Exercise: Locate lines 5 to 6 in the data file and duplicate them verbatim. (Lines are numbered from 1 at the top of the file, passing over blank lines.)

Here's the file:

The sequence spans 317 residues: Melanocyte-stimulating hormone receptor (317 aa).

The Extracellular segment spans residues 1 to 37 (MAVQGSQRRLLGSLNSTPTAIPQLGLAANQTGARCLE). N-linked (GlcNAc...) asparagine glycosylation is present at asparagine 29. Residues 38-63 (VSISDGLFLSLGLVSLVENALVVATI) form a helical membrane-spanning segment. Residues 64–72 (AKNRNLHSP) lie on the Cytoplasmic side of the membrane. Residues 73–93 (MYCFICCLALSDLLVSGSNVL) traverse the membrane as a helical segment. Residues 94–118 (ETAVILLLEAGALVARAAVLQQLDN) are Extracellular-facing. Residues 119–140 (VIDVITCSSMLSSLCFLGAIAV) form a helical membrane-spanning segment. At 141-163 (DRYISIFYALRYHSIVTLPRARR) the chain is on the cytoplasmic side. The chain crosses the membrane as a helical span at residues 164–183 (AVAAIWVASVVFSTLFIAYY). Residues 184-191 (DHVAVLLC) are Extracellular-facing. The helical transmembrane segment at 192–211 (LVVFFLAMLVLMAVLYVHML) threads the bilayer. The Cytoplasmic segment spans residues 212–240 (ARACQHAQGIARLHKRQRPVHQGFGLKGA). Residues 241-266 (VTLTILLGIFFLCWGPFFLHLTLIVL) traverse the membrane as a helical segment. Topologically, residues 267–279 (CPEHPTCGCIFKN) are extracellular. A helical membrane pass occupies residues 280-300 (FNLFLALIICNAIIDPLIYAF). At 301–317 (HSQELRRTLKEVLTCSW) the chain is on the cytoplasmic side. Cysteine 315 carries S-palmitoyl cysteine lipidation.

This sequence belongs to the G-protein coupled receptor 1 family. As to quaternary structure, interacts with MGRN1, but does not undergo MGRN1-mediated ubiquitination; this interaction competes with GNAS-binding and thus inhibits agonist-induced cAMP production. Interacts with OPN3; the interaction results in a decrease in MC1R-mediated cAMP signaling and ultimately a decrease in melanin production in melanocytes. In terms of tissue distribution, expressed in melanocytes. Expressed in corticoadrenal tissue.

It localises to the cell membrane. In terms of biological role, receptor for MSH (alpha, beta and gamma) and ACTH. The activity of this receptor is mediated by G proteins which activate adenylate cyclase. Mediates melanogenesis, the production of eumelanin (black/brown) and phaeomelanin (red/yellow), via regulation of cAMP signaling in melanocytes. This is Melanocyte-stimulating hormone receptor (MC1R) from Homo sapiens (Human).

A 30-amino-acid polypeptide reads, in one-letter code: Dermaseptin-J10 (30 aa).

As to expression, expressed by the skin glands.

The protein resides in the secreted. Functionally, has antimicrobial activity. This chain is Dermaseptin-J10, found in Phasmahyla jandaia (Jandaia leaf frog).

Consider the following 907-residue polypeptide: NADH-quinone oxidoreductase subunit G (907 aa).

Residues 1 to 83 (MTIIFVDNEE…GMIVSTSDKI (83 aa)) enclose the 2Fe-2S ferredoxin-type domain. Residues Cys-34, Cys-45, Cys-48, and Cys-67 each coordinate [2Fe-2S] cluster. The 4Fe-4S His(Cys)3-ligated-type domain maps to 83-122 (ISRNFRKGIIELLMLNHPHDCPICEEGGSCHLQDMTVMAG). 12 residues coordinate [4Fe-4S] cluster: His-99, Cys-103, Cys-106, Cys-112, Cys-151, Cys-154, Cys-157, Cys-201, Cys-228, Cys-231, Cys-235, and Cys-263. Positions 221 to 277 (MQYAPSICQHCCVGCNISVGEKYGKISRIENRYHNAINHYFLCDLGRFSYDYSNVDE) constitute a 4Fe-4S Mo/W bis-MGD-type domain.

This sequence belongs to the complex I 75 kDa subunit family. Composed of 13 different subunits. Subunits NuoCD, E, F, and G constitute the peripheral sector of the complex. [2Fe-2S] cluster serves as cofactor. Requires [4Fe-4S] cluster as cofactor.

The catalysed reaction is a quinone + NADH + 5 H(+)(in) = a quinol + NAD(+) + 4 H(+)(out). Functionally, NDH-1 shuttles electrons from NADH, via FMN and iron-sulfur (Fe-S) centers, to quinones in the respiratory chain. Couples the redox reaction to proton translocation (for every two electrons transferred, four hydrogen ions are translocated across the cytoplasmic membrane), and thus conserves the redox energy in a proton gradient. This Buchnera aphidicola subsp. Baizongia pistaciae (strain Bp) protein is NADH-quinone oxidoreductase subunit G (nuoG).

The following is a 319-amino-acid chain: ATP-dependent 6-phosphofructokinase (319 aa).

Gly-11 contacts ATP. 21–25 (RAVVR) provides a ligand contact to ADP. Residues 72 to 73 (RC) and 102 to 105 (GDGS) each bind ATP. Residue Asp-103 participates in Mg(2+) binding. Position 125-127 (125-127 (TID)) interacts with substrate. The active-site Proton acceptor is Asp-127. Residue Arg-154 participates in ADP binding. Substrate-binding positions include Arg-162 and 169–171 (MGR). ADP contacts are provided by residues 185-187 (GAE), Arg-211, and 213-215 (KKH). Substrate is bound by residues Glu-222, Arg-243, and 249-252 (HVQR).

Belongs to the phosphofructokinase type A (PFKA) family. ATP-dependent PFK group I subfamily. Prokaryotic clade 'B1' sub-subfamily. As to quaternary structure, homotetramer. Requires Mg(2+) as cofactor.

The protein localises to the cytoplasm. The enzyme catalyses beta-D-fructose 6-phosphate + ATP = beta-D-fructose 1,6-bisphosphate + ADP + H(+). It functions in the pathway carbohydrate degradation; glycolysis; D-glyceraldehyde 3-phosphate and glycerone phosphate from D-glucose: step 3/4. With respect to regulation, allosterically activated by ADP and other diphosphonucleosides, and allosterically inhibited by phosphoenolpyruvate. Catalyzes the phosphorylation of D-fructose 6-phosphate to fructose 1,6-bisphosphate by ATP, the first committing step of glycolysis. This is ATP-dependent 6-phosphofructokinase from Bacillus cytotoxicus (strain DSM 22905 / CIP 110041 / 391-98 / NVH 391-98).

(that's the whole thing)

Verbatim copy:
A 30-amino-acid polypeptide reads, in one-letter code: Dermaseptin-J10 (30 aa).

As to expression, expressed by the skin glands.